Advertisement

Arnold’s Weak Resonance Equation as the Model of Greek Ornamental Design

  • Faina BerezovskayaEmail author
  • Georgiy P. Karev
Chapter
Part of the STEAM-H: Science, Technology, Engineering, Agriculture, Mathematics & Health book series (STEAM)

Abstract

We propose and study a mathematical model that reproduces qualitatively several ancient ornamental designs that one can see in archeological and historical museums of Crete and Athens. The spiraling wave pattern can be seen throughout the full spectrum Classical tradition. The designs contain several rings that circumscribe a fixed number of “flowers” (centers or spirals), specific to each design.

The model proposed is based on a complex differential equation of “weak resonance” (Arnold 1977). We analyze the role of the model parameters in giving rise to different peculiarities of the repeated designs, in particular, the “dynamical indeterminacy.” The model allows tracing design changes under parameter variation, as well as to construct some new ornamental designs. We discuss how observed ornamental design may reflect some philosophical ideas of ancient inhabitants of Greece.

References

  1. 1.
    V.I. Arnold, Loss of stability of self-oscillation close to resonance and versal deformations of equivariant vector fields. Funct. Anal. Appl. 11, 85–97 (1977)CrossRefGoogle Scholar
  2. 2.
    V. Arnold, Geometrical Methods in the Theory of Ordinary Differential Equations (Springer, New York, Heidelberg, Berlin, 1983)CrossRefGoogle Scholar
  3. 3.
    F.S. Beresovskaya, A.I. Khibnik, On separatrices bifurcations in the problem of auto-oscillations stability loss at resonance 1: 4. Prikl. Math. Mech. 44, 663–667 (1980)Google Scholar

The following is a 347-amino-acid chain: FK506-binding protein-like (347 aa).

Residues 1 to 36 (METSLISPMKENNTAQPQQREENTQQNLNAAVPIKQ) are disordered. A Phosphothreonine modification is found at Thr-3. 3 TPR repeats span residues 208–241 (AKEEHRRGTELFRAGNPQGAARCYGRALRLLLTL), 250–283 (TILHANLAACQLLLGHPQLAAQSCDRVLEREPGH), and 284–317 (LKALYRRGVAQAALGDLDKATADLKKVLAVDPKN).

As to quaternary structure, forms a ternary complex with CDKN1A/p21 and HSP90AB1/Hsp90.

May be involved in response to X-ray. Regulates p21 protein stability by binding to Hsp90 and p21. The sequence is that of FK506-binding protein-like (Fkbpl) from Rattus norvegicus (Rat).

4. 4.
    F.S. Beresovskaya, A.I. Khibnik, On the problem of bifurcations of self-oscillations close to a 1:4 resonance. Selecta Mathematica formerly Sovietica 13(2), 197–215 (1994)MathSciNetzbMATHGoogle Scholar
  5. 5.
    R.I. Bogdanov, A versal deformation of a singular point of a vector field in the plane in the case of zero eigenvalues. Selecta Math. Sov. 1(4), 389–421 (1981). (Transl. from Russian, “Proceeding of Petrovskii Seminar” v.2 Moscow University, 37-65, 1976)zbMATHGoogle Scholar
  6. 6.
    E.I. Horozov, Versal deformations of equivariant vector fields for the cases of symmetries of order 2 and 3. Trudy Sem. I. G. Petrovskogo 5, 163–192 (1979)Google Scholar
  7. 7.
    A.I. Neistadt, Bifurcations of phase portraits of a system of differential equations, arising in the problem of auto-oscillations stability loss at 1: 4 resonance. Prikl. Math. Mech. 42, 830–840 (1978)Google Scholar
  8. 8.
    B. Krauskopf, The bifurcation set for the 1:4 resonance problem. Exp. Math. 3(2), 107–128 (1994)MathSciNetCrossRefGoogle Scholar
  9. 9.
    Y. Kuznetsov, Elements of Applied Bifurcation Theory (Springer, New York, 1995)CrossRefGoogle Scholar
  10. 10.
    A. Andronov, E. Leontovich, I. Gordon, A. Maer, Theory of Bifurcations of Dynamical Systems on a Plane (NASA TT F-556, Israel Program for Scientific Translations, Jerusalem, 1973)Google Scholar
  11. 11.
    F. Berezovskaya, G. Karev, Arnold Weak Resonance Equation as the Model of Greek Ornamental Design. arXiv preprint arXiv:1811.09880 (2018)Google Scholar
  12. 12.
    K.R. Popper, The Open Society and its Enemies, The Spell of Plato, vol I (Routledge and Kegan Paul, London, 1966)Google Scholar

Copyright information

© Springer Nature Switzerland AG 2019

Authors and Affiliations

  1. 1.Department of MathematicsHoward UniversityWashington, DCUSA
  2. 2.National Centre for Biotechnology Information, National Institutes of HealthBethesdaUSA

Personalised recommendations